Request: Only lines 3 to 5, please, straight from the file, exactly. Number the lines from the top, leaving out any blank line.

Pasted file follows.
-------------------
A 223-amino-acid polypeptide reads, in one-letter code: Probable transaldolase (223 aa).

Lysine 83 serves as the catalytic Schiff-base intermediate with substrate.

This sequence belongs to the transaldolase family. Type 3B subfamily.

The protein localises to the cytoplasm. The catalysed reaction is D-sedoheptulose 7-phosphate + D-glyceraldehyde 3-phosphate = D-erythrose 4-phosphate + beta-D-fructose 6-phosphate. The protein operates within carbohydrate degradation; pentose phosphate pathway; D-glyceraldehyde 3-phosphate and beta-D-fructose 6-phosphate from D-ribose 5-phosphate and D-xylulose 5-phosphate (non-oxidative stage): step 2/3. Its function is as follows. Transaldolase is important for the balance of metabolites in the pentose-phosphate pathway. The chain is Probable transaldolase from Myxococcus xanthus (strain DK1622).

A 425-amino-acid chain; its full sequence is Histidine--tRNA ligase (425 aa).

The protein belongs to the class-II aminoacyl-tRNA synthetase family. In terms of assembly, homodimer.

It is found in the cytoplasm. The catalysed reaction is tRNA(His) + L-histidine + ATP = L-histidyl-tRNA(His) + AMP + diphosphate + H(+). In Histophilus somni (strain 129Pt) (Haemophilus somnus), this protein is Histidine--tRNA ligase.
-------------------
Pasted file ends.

This sequence belongs to the transaldolase family. Type 3B subfamily.

The protein localises to the cytoplasm. The catalysed reaction is D-sedoheptulose 7-phosphate + D-glyceraldehyde 3-phosphate = D-erythrose 4-phosphate + beta-D-fructose 6-phosphate. The protein operates within carbohydrate degradation; pentose phosphate pathway; D-glyceraldehyde 3-phosphate and beta-D-fructose 6-phosphate from D-ribose 5-phosphate and D-xylulose 5-phosphate (non-oxidative stage): step 2/3. Its function is as follows. Transaldolase is important for the balance of metabolites in the pentose-phosphate pathway. The chain is Probable transaldolase from Myxococcus xanthus (strain DK1622).

A 425-amino-acid chain; its full sequence is Histidine--tRNA ligase (425 aa).